Nigel Farage is set to lead a 100,000 strong march to the Supreme Court in a public show of support for Brexit, as judges rule on whether Parliament should have a say on invoking Brexit.
Mr. Farage, the interim leader of the UK Independence Party (UKIP), will lead the march from Trafalgar Square along Whitehall to Parliament Square alongside other prominent Leave supporters, The Telegraph has reported.
The event will end with a rally in Parliament Square, within sight of the court buildings where judges will listen to the government’s appeal over a recent ruling by the High Court which found that parliament should be given a vote on triggering Article 50 to begin the Brexit process.
It is expected to take place on December 5, the first of four days cleared by the court for the hearing.
A spokesman for the event said that Mr. Farage, along with Leave.eu backers Arron Banks and Richard Tice, had “secured support from thousands of Leave voters” for both the march and legal action.
The group is planning to crowd fund £100,000 from its supporters to pay for an independent legal team acting on behalf of Leave supporters. The barristers would be able to challenge both the government and the Remain supporters who brought the case.
The march would be a “reminder about what we voted for, so there is no slippage on the single market which we think this case was used to get a negotiating stand on”, the spokesman said.
He added that the event would be an opportunity for “all Leave campaigners, including members of all political parties, [to] march on the Supreme Court to make a point that ‘Brexit means Brexit’.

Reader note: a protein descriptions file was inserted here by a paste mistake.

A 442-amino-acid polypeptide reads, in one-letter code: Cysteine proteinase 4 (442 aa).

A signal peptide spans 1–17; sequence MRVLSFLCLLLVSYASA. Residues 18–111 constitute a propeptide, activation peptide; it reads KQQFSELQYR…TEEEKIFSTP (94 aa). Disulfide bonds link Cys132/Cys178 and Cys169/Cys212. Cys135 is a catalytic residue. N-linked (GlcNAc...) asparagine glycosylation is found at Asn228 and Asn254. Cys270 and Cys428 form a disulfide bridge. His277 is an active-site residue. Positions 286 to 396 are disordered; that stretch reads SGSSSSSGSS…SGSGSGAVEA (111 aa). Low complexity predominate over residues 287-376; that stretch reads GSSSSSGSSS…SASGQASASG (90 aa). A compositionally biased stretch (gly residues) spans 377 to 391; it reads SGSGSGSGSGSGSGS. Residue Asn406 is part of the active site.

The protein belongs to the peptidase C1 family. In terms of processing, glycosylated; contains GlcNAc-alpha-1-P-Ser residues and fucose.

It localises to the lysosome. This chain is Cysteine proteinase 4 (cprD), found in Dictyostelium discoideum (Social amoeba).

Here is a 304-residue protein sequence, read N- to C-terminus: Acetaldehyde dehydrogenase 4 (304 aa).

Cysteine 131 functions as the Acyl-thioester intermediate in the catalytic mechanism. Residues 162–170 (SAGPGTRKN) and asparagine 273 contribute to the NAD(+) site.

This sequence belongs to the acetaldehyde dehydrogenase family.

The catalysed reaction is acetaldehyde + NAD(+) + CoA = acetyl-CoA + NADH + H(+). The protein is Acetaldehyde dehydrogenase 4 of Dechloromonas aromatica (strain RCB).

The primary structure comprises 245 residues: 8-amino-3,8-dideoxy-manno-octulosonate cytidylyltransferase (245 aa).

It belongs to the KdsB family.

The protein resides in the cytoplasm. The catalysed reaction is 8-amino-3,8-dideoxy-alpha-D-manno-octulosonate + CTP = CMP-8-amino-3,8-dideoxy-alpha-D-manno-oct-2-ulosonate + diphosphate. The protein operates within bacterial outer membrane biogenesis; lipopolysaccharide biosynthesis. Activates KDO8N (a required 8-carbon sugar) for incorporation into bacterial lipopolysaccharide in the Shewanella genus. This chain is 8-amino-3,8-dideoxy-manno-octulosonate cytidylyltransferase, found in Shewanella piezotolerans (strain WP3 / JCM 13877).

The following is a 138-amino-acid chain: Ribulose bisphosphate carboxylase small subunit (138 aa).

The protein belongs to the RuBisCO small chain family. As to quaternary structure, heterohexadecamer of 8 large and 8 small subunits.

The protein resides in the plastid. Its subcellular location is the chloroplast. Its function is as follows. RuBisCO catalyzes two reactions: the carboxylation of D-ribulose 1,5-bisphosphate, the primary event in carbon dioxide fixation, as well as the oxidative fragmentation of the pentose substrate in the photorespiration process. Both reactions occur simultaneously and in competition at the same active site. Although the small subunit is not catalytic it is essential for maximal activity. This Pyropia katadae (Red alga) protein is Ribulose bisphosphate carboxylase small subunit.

“This will remind the Government, politicians and the establishment, including the court, that they cannot ignore the democratic vote of the people in the referendum.”
The news came as Mr. Farage warned that attempting to overturn the results of the referendum risked “political anger the likes of which none of us in our lifetimes have ever witnessed”.
He told the BBC’s Andrew Marr Show: “We may have seen Bob Geldof and 40,000 people in Parliament Square moaning about Brexit.
“But believe you me, if people in this country think that they’re going to be cheated, they’re going to be betrayed, then we will see political anger the likes of which none of us in our lifetimes have ever witnessed in this country.
“The temperature of this is very, very high. I’m going to say to everybody watching this who was on the Brexit side, let’s try to get even, let’s have peaceful protest and let’s make sure in any form of election that we don’t support people who want to overturn this process.”
Asked whether attempts to stymie Brexit could lead to “disturbances in the street”, he replied: “Yeah, I think that’s right.”